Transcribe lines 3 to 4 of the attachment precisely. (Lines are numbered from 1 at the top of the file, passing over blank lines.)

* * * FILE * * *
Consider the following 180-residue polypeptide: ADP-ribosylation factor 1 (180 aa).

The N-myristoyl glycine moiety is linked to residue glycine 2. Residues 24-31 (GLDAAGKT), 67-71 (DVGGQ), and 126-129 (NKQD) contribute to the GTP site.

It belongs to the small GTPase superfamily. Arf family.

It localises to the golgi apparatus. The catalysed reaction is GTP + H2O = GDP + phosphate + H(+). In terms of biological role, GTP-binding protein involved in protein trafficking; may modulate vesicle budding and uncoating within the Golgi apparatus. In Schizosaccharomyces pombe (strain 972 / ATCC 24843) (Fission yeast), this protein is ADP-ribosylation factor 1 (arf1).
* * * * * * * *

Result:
It belongs to the small GTPase superfamily. Arf family.

It localises to the golgi apparatus. The catalysed reaction is GTP + H2O = GDP + phosphate + H(+). In terms of biological role, GTP-binding protein involved in protein trafficking; may modulate vesicle budding and uncoating within the Golgi apparatus. In Schizosaccharomyces pombe (strain 972 / ATCC 24843) (Fission yeast), this protein is ADP-ribosylation factor 1 (arf1).